Urban Habitat Creation

Georges River Council is drawing on the expertise of specialist arborist, Michael Sullings from Sydney Arbor Trees to create nest boxes in dead trees that would otherwise have been cut down and mulched. The preserving of’wildlife trees’ is increasingly important as urban sprawl drastically reduces the number of suitable habitat trees.

Michael and his team use small chainsaws to ‘sculpt’ the hollows within the trunk or branch of the tree. The size and configuration of the hollow will depend on both the tree size and the target animals. More on  urban habitat creation

 

In the Georges River local government area work has been completed on trees in:

Depot Roberts Road

Myles Dunphy Reserve

Oatley Memorial Gardens

Spooner Park

Waterside Parade, Peakhurst Heights 

In the modern age, trees are usually viewed in terms of amenity and safety, with unsafe trees being removed entirely. What is generally overlooked is which aspects of the tree could be retained for the benefit of local wildlife and biodiversity. 

Dead and decaying wood is a food source for insects and other invertebrates, which are in turn food for reptiles and mammals and birds. Trees – alive or dead – which contain hollows are habitat for all manner of organisms.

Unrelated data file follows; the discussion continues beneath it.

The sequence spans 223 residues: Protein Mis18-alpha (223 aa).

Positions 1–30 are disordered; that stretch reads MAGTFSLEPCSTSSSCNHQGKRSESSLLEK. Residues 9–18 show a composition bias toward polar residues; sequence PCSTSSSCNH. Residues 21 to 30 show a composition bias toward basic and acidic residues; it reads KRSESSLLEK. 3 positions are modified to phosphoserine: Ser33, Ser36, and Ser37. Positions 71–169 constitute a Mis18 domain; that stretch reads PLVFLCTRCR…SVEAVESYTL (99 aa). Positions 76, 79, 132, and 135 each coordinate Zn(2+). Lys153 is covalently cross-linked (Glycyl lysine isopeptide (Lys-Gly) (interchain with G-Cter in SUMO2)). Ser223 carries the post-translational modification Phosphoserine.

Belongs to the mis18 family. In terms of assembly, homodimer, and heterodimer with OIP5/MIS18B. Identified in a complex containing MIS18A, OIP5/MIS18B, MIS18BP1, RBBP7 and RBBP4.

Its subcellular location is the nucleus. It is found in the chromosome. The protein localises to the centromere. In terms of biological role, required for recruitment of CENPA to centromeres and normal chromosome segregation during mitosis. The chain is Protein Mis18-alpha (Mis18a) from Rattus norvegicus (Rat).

Cavities in trees can take decades or even centuries to develop into a large enough space for birds and animals to live in.  It is estimated that 15% of Australian vertebrate species use natural tree hollows for nesting, raising young and housing1. In NSW alone, over 150 species of wildlife use cavities, and are referred to as obligate hollow users. Around 40 of these species are listed as vulnerable or endangered

As people come to a greater understanding of the importance of urban wildlife, and the supporting role that trees – dead as well as living – play, hopefully dead trees and logs will come to be seen as a thing of beauty or at least a necessity.

Full Report on  urban habitat creation

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